Want Better Email Communication? Read Them!

email

Do these scenarios seem familiar to you?

An email is sent. A response occurs. A few more response emails filter in afterwards, and then it’s evident – all parties are not on the same page. Each person is coming away with differing views of the subject, and all the while the answer is usually right under their noses…

…in the body of the original emails.

When it’s finally discovered that there is no meeting of the minds occurring, someone – usually the first person to send an email, will respond with something along these lines:

“As I said in the first email (with a copy of the original text)”

“If you refer to the attachment I sent…”

“The email I referred to below says…”

And the list goes on.

What are some of the reasons for people not “getting it” during email conversations? Here are some answers:

  • People scan and don’t read
  • Emails don’t make sense and solicit confusion
  • Assumptions made on the little information given
  • Questions are not asked fully to clarify the messages

The main driver of these reasons is time. In a modern workplace where it’s not uncommon to receive hundreds of emails daily, being able to read, respond, and react is greatly disrupted by the overwhelming influx of information pouring in and the limited time to process each and every email.

One of the most effective ways in combating this is to actually take MORE TIME to review emails you read, and send, before submitting them or replying to them.

If you spend an additional minute per email to read carefully and understand what is being said, it would actually cut down on responses to defend, clarify, or submit more information, and save every recipient time as well.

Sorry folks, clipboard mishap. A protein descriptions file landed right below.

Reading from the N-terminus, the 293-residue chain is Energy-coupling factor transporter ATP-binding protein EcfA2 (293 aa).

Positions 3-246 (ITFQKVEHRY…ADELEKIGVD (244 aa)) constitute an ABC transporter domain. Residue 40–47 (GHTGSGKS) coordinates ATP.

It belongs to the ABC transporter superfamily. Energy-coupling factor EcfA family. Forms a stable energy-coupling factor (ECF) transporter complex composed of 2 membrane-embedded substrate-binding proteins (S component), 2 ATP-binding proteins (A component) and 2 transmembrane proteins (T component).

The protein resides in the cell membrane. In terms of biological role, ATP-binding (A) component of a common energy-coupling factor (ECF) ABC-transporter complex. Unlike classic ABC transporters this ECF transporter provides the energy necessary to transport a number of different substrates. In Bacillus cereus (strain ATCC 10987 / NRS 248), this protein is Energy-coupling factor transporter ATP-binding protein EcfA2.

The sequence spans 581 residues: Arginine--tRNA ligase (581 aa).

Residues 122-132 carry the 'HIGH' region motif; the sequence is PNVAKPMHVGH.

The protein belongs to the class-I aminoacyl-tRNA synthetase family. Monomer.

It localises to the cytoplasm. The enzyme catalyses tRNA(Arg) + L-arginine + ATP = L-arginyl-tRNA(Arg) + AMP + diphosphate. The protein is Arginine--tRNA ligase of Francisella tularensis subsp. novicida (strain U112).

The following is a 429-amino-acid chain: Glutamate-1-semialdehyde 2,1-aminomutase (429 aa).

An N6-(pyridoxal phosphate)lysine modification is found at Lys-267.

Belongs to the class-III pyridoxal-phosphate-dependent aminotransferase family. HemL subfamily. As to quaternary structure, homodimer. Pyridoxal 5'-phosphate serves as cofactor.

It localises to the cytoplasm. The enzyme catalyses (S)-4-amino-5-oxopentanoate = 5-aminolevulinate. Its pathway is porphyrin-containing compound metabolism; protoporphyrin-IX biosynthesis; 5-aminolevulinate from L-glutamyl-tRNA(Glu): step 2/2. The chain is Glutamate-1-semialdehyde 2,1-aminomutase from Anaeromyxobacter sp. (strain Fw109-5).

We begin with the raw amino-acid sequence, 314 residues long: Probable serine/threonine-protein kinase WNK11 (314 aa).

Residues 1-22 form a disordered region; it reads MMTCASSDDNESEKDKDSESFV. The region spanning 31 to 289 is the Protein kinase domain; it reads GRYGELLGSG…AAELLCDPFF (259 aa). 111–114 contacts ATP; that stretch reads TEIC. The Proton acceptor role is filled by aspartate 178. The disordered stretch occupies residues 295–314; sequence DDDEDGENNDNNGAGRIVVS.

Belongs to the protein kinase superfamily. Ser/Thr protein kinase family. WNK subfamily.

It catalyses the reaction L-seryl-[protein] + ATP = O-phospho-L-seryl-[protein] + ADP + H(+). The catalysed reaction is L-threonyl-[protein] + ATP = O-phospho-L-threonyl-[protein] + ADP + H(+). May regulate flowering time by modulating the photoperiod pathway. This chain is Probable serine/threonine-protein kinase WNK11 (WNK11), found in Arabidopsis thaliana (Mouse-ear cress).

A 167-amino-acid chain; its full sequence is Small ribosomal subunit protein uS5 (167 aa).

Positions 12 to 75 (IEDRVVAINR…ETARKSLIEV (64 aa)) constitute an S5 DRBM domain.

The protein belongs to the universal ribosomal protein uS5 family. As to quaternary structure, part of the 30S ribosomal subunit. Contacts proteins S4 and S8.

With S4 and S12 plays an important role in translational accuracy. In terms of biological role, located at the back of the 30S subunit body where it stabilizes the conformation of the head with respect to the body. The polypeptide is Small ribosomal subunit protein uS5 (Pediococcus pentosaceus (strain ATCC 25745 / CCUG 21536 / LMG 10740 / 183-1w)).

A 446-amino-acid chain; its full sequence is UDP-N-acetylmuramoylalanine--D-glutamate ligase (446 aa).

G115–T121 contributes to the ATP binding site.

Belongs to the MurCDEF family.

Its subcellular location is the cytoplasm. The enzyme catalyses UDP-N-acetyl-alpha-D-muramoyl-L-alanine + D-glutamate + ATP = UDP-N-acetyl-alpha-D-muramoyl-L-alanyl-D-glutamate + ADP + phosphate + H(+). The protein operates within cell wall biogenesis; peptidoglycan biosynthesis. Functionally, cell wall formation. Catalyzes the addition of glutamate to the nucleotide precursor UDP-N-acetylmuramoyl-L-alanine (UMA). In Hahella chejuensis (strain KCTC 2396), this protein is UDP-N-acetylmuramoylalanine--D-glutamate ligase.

Consider what an extra minute would mean in these approaches to your emails:

  • Keep it short – Don’t write long emails. People read emails like they do webpages and periodicals – they scan. Understand that others are as time crunched as you, and keep your messages brief and to the point.
  • Format emails for easier reading – Write short 1-2 sentence paragraphs, bullet point, boldface and highlight the pertinent information you want everyone to understand, so they can quickly pick up the message accurately.
  • Read before sending – Before you send any email, read it and see how the recipient would interpret this. It may mean major editing or writing a new email. The goal of emails is quick communication, not finishing a task to quickly check off and go the the next email. Make sure what you say can be understood.
  • Read before thinking – Don’t assume you know what’s being said before you read. Make sure you carefully read any incoming messages before you draw a conclusion. Many times people make assumptions only to find later when they re-read the email that they were off base. Ask yourself when reading “what is the other person trying to convey here?”
  • Think before answering – Take an extra minute to think your response through. Does this email need a reply from me? Why am I answering this email? Do I understand what is being said here? Do I need to answer right away, or can I mull it over for the afternoon? Resist the temptation to make quick replies.
  • Eliminate distractions – While not always an easy task, depending on your physical work environment, this can help process information as well. Taking an extra minute is a critical step if your workplace is noisy, congested, and disruptive. You’ll need that to focus and filter out the background noises.

While taking some extra time on the front end, these steps will minimize excessive email chains, time, frustration and poor communication. They will save everyone time, resources, and wasted efforts in the long run, and help get people more connected instead of driving communication wedges in between.

How can you take an extra moment to affect better email communication?

(image: morguefile.com)

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About Paul LaRue

My goal - To encourage you to lead & influence others with positive impact.

Posted on June.10.2015, in Leadership, Leadership Strategies. Bookmark the permalink. Leave a comment.

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